Groovy scripts don't require certain common imports, so this can be a program printing the answer to Java's STDOUT without having to declare System.out. before print. It also provides some common utility methods, such as this toLong() which allows us to parse the input argument reasonably consicely.

Essentially the Java 10 answer, but leveraging Groovy's shorter loop syntax and ability to evaluate truthy statements.


Try it online!

  • Welcome to PPCG! Great first answer! I haven't coded any Groovy myself, but might I suggest running your code on TIO? That way, it can be validated by others, and enjoyed by all. – maxb Sep 12 at 15:20
  • 1
    @maxb Thanks! I've added one :) – archangel.mjj Sep 12 at 15:29
  • Nice first answer and also welcome to PPCG. – ElPedro Sep 12 at 18:03

Retina 0.8.2, 45 bytes



Try it online! Explanation:


Convert the input to unary.


For each integer 0...n-1, generate three lines of text, one for each word, each with i 1s before it, except for No, which has two extra 1s so that we calculate (i+2)%3==0 which is equivalent to i%3==1.


Remove pairs of 1s before Bs.


Remove 1s in groups of three everywhere else.


Delete all lines that still have a 1.

  • Oh, now that I see 11No¶ to calculate (i+2)%3==0 (so all three are if-checks for ==0) it looks so obvious, but I wouldn't have thought of that myself, so it's actually quite ingenious. +1 from me, nice answer! – Kevin Cruijssen Sep 12 at 12:51

Canvas, 27 bytes


Try it here!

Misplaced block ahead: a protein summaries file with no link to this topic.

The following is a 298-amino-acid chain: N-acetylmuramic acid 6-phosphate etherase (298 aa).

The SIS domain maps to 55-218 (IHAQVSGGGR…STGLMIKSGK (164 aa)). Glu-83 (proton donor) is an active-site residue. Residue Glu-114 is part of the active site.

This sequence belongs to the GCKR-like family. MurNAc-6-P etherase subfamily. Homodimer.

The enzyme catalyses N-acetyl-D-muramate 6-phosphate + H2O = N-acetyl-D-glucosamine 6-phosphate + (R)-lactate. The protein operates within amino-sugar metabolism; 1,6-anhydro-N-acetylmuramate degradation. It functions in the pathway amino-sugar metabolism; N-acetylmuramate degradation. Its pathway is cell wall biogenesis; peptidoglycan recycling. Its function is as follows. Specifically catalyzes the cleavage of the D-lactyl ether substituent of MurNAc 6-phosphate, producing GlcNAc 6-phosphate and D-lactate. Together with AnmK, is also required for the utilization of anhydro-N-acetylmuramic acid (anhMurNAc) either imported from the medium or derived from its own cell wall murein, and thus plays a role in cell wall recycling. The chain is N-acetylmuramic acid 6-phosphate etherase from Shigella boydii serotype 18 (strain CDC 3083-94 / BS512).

Java 10, 100 99 bytes

n->{for(int i=0;i<n;)System.out.print((i%3<1?"Yeah\n":"")+(i%2<1?"But\n":"")+(++i%3>1?"No\n":""));}

-1 byte thanks to @OlivierGrégoire.

Try it online.


n->{                   // Method with integer parameter and no return-type
  for(int i=0;i<n;)    //  Loop `i` in the range [0, `n`)
    System.out.print(  //   Print to STDOUT:
      (i%3<1?          //    If `i` is divisible by 3:
        "Yeah\n"       //     Print "Yeah" with newline
      :"")+(i%2<1?     //    If `i` is even:
        "But\n"        //     Print "But" with newline
      :"")+(++i%3>1?   //    If `i` modulo-3 is 1:
        "No\n"         //     Print "No" with newline
      :                //    If none of the above three if's applied to the current `i`:
       ""));}          //     Print nothing for the current `i`

Powershell, 75 74 72 67 66 bytes

-1 byte thanks TessellatingHeckler

param($n)(" Yeah
But No But Yeah But
No "*$n-split' ')[1..$n]-ne''

Test script and explanation:

$f = {

param($n)(" Yeah
But No But Yeah But
No "*$n-split' ')[1..$n]-ne''

# 1. repeat the string $n times
# 2. split by space
# 3. get elements from 1 to $n
# some elements are multiline strings, some elements are $null:
# ($null,"Yeah`nBut","But","No","But","Yeah","But`nNo",$null,...)
# 4. remove $null elements from result array


# Output results
) | % {
    &$f $_

# Advanced test
    ,(1,'Yeah But')
    ,(2,'Yeah But No')
    ,(3,'Yeah But No But')
    ,(4,'Yeah But No But Yeah')
    ,(5,'Yeah But No But Yeah But No')
    ,(6,'Yeah But No But Yeah But No')